ESG ETFs Are Shining in Europe | ESG Channel

Socially responsible investing is much more popular within the European investment community, with a recently launched U.S. credit exchange traded fund that tracks environmental, social, and governance factors already attracting billions in inflows.

According to Morningstar data, the Irish-domiciled SPDR Bloomberg SASB US Corporate ESG ETF, which only came to market last October, brought in €4.6 billion, or $5.5 billion, in net inflows in February alone, the Financial Times reports.

The SPDR Bloomberg SASB US Corporate ESG ETF tracks U.S.-dollar denominated, investment grade corporate bonds and was developed in collaboration with Sustainability Accounting Standards Board. The fund also screens for ESG factors.

According to State Street Global Advisors, bond ETFs that follow the ESG theme attracted 25% of total net inflows that were funneled into fixed income ETFs listed in Europe over 2020. Matteo Andreetto, head of SPDR ETFs for Europe, pointed out that a record $270 billion globally found its way in to fixed income ETFs last year.

Looking ahead, SSGA believed fixed income demand will help drive growth for ESG-related ETFs, projecting the global ESG ETF market to expand to $1.5 trillion in assets under management by 2025, or the current size of the entire European ETF market.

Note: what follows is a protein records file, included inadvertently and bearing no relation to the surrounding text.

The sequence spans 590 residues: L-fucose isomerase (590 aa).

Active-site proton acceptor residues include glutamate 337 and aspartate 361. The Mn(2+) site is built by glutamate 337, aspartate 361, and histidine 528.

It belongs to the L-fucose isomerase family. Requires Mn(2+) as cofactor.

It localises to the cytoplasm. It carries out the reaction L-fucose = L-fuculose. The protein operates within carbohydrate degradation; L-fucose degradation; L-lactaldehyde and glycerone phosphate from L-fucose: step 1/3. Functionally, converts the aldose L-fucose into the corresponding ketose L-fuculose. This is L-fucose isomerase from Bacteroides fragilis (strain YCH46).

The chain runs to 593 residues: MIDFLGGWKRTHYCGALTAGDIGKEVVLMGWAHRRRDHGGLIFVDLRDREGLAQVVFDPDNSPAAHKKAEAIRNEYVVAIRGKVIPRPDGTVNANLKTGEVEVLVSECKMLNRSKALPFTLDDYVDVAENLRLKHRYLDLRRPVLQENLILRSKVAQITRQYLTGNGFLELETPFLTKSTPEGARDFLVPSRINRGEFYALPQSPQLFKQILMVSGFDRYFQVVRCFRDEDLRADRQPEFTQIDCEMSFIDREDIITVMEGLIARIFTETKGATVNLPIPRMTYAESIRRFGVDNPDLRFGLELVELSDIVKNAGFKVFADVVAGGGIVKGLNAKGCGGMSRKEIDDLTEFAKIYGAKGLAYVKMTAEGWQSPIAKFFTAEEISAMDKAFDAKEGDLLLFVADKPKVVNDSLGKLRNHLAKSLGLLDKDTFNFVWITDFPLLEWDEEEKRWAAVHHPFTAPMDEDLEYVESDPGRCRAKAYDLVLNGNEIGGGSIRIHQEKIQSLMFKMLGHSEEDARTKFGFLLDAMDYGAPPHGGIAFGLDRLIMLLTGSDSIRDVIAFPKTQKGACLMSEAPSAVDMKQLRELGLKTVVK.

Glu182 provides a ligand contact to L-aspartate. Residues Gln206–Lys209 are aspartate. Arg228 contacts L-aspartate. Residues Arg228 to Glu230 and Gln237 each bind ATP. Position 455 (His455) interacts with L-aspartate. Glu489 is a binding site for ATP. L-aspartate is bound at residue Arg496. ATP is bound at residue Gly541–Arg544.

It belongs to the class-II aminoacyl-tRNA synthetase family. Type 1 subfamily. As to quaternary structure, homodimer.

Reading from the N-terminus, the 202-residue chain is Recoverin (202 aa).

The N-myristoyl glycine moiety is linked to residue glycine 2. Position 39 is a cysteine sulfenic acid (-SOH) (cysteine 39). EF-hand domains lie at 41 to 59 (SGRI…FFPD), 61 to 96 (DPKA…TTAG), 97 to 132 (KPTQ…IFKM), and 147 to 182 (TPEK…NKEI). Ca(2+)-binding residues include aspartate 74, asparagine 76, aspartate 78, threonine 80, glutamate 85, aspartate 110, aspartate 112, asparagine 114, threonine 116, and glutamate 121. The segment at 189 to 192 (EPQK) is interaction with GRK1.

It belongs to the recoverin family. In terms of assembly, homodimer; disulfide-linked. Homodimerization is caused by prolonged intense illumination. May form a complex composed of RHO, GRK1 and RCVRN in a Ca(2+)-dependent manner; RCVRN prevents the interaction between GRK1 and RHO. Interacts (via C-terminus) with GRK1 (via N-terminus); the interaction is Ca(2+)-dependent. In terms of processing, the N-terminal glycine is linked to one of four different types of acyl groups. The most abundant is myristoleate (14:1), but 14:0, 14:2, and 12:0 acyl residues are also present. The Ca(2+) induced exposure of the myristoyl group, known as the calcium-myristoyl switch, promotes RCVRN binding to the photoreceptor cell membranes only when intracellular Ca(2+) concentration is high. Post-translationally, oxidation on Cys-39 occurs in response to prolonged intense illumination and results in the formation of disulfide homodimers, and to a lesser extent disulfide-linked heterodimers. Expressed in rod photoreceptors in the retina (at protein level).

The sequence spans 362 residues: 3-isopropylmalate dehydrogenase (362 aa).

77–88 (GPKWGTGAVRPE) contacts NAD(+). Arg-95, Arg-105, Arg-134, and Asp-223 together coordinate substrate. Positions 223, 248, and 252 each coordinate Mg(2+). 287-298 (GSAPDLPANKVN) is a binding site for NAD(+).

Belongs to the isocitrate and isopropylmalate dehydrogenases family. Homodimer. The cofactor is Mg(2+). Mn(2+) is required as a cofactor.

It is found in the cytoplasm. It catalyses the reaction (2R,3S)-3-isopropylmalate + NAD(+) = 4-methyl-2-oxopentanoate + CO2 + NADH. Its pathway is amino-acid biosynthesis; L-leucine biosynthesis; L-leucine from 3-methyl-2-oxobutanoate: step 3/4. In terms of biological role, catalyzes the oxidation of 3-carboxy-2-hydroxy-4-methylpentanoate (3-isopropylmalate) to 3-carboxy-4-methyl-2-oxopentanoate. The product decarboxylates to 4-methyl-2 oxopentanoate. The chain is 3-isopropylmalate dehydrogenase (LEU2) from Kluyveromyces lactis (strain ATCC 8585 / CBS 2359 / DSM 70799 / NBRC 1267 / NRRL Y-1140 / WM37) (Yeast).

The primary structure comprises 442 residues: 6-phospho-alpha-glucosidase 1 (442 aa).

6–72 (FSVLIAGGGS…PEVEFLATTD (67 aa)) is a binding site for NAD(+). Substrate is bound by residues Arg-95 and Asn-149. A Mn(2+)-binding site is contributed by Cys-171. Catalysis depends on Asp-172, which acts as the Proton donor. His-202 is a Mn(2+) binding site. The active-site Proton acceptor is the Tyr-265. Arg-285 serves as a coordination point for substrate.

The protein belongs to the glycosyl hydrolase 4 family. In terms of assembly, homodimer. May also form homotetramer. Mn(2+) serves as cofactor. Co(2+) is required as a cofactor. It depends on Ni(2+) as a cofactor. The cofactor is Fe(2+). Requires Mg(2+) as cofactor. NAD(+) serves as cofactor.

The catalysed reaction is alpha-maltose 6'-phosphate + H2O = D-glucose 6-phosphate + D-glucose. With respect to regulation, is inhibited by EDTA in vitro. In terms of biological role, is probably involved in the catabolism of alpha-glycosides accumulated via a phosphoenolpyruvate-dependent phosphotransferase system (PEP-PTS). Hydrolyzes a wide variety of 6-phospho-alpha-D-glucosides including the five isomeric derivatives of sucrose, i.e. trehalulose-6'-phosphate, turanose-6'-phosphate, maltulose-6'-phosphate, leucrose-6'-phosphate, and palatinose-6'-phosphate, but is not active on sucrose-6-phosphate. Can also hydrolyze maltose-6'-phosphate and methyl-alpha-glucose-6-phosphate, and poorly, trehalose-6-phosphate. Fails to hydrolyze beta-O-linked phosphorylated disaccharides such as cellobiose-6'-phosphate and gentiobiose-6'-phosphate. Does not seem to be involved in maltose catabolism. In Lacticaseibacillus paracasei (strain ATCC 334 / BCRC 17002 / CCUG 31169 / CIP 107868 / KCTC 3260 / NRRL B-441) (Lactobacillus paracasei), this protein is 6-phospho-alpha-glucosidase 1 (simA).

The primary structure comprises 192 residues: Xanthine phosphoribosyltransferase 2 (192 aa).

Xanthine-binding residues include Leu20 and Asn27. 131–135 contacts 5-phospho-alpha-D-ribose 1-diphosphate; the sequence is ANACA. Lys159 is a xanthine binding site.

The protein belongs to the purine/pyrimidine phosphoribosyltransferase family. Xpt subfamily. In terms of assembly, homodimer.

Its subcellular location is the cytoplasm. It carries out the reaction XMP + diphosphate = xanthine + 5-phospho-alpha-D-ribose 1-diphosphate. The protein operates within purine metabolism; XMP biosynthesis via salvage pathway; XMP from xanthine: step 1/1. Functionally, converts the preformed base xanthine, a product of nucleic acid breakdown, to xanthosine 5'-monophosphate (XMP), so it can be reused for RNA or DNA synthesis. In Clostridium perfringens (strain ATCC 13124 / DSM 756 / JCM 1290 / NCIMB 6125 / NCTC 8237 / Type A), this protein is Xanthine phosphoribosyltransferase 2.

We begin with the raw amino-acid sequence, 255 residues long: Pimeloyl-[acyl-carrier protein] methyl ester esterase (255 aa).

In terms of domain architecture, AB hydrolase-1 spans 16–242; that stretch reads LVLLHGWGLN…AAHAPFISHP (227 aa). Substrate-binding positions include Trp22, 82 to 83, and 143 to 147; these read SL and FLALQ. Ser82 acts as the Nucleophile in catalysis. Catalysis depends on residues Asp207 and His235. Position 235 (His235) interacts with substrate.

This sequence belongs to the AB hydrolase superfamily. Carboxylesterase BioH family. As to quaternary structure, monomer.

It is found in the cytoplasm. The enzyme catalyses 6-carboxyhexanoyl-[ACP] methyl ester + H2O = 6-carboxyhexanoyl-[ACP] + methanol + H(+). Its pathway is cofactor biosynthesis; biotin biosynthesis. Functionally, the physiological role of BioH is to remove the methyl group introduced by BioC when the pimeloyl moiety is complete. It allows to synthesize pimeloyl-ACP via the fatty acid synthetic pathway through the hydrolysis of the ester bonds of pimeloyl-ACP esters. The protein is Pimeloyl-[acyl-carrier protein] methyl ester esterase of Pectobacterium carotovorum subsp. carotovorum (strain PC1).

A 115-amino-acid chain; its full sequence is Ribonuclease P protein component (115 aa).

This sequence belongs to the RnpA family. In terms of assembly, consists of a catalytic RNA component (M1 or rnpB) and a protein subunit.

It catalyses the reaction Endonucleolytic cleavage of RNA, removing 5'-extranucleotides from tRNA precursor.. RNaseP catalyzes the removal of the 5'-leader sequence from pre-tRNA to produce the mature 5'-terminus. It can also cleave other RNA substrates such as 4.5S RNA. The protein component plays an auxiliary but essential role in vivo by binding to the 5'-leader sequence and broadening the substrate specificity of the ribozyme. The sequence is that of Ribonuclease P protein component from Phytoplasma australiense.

Andreetto attributed the rising demand to large institutional investors, asset owners, and financial authorities. These types of large institutional investors are typically asking if there are ESG options due to their investment mandate or to improve the scoring of their ESG portfolio.

Andreetto also argued that investors can buy into baskets of bonds or single fixed income securities, but there is nothing that compares to the liquidity of the current fixed income ETF market. “ETFs are extremely easy to transact compared [with]using a single bond,” he added.

Additionally, many have turned to ETFs due to their low cost relative to traditional mutual funds. The lower average fees have helped ETFs draw assets away from higher-cost mutual funds over the years.

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